4. Marseille – Marseille is full of paradoxes: it’s the oldest city in France but cutting-edge architecture such as Zaha Hadid’s CMA CGM Tower and the MuCEM have given it a hip edge. Most know it for a gritty, city feel dominated by its massive Old Port, but Marseille is also home to national parks like the Calanques, a breathtaking stretch of limestone cliffs, as well as the Prado beaches. Impressive 19th-century buildings like the Palais Longchamp show off Marseille’s ritzier side, but if you head east from the Old Port, neighborhoods like La PLaine and Noailles will give you a sense of day-to-day life.
5. Bordeaux – Wine, nature, and a charming city are what make Bordeaux great for exploring the southwest. The Cité du Vin is a good starting point for beginners while aficionados can tour some of the best vineyards in the world. Nature lovers and beach goers will enjoy the Bassin d’Arcachon, biking through its extensive pine forests or strolling along the immense Dune du Plat.
6. Nice – More than just another pretty seaside town, Nice is a thriving cultural center with its numerous museums and world-famous Niçoise cuisine. Art lovers will appreciate the Musées Matisse, Chagall and d’Art Moderne while day-trippers can visit Saint Jean Cap Ferrat known for its historical monuments. Nice is also known for its pebble beaches, so if you prefer sandy beaches head west towards Antibes or even Villefranche which has soft shale.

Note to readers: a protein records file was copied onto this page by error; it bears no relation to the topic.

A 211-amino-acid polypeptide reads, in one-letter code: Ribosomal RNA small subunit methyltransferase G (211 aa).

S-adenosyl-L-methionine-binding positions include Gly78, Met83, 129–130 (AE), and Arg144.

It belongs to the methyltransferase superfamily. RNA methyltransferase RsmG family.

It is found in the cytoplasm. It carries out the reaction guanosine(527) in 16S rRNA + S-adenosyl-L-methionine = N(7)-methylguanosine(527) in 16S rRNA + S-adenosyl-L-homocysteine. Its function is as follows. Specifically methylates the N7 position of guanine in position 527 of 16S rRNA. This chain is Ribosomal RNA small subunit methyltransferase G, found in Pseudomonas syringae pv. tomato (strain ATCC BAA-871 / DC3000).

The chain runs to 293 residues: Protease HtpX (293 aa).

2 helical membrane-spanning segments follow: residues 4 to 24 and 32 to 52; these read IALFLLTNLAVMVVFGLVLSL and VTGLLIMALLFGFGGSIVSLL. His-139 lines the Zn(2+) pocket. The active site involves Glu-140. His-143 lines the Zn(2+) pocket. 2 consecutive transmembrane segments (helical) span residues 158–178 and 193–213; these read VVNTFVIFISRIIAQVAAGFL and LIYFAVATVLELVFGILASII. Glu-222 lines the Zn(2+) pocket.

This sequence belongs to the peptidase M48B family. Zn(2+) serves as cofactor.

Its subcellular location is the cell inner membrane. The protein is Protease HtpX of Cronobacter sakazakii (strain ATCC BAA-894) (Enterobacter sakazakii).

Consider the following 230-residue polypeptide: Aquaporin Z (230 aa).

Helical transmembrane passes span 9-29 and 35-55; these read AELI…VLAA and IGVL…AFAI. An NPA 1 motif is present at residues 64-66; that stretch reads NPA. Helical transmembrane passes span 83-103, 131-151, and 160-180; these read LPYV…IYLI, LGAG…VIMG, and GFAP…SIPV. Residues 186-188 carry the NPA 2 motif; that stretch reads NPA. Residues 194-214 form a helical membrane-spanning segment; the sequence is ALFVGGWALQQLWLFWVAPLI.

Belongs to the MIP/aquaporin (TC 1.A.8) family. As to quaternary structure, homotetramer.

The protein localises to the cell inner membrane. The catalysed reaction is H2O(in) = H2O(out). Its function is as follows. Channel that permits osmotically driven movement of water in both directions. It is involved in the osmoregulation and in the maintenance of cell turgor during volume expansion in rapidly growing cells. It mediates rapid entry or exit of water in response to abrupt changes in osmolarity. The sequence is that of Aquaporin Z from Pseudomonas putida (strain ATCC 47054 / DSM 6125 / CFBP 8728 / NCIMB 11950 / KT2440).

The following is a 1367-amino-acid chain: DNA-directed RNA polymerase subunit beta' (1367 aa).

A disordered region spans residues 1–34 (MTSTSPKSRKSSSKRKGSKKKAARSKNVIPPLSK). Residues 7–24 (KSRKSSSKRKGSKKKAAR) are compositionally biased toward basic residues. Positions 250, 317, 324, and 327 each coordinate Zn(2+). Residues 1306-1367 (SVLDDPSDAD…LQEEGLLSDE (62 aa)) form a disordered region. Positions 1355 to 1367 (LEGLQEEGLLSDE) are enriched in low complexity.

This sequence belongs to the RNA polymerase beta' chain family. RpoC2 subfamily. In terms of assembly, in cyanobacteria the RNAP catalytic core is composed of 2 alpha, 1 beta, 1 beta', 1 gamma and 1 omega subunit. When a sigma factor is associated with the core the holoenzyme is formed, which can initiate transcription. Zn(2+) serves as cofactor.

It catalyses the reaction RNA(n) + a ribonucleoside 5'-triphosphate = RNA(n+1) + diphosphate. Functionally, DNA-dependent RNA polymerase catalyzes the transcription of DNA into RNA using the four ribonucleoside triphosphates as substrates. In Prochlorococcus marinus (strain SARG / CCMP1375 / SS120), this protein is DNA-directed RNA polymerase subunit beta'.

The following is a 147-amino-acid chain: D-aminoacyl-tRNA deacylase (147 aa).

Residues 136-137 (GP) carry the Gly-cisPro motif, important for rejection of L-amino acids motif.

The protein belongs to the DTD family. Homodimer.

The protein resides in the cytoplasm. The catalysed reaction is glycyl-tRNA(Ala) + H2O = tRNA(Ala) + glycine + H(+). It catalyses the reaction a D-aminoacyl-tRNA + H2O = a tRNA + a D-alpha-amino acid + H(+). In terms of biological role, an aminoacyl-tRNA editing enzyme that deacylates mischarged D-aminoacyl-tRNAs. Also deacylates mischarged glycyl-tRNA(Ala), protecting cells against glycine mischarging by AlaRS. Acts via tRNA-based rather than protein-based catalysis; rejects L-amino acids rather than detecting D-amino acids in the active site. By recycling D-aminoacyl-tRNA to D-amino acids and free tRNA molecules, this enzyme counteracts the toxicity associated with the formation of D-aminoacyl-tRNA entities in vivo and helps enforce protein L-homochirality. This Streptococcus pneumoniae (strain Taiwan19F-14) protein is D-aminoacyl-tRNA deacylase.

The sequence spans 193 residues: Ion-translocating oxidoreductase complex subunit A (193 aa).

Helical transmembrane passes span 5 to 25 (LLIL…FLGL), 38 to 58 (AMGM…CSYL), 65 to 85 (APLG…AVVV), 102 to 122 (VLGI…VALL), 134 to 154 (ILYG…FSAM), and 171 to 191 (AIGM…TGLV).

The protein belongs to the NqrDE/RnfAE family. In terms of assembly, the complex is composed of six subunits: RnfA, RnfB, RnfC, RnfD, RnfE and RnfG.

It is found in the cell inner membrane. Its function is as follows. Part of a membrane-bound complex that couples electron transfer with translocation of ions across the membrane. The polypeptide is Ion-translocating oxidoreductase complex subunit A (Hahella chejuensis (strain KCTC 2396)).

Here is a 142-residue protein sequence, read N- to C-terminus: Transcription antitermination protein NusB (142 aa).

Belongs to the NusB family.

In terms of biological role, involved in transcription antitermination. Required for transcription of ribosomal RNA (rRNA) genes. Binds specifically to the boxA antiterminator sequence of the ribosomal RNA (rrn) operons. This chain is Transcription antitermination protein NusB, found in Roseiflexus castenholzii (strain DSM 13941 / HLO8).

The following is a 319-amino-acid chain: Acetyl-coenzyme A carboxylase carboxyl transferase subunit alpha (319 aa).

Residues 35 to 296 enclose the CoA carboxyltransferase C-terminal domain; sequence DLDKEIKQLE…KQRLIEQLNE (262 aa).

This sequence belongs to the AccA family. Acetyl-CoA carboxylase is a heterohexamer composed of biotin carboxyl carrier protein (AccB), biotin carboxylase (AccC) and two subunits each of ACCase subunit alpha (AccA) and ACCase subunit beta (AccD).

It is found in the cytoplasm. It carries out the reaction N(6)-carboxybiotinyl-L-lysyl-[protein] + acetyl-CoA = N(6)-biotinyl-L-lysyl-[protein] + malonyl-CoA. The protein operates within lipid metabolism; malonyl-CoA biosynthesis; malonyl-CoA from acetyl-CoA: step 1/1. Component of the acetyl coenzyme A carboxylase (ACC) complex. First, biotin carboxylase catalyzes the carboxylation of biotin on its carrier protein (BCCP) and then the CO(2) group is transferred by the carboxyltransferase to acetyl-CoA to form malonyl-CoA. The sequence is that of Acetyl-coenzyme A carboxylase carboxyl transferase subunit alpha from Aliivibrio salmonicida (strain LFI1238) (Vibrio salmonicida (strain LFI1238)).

7. Cannes – Known for its international film festival, this resort on the French riviera is a mix of picturesque strolls, luxury boutiques, and a vibrant nightlife. Walk along the Promenade de la Croisette for a stunning view of the bay, wander around the old quarter which was a former Roman settlement or check out the Allée des Étoiles, Cannes’ version of the Hollywood walk of fame.
8. Corsica – Rugged mountains meets laid-back beaches in this island gem. Corsica has a unique French-Italian feel and there is something for everyone: families will enjoy the great hiking and dramatic coastline, upscale travelers have a choice of posh hotels and private beaches in Calvi, while further south in Ajaccio you’ll find bars, restaurants, and nightlife.
9. Ile de Re – About 3 hours from Paris lies the beach, foodie, and cycling paradise of Ile de Re. With roughly 110km of bike paths, exploring the island takes you past charming villages, vineyards, salt marshes, and oyster shacks. Each town has its own feel, with the popular Saint-Martin-de-Ré offering the most hotel and dining options.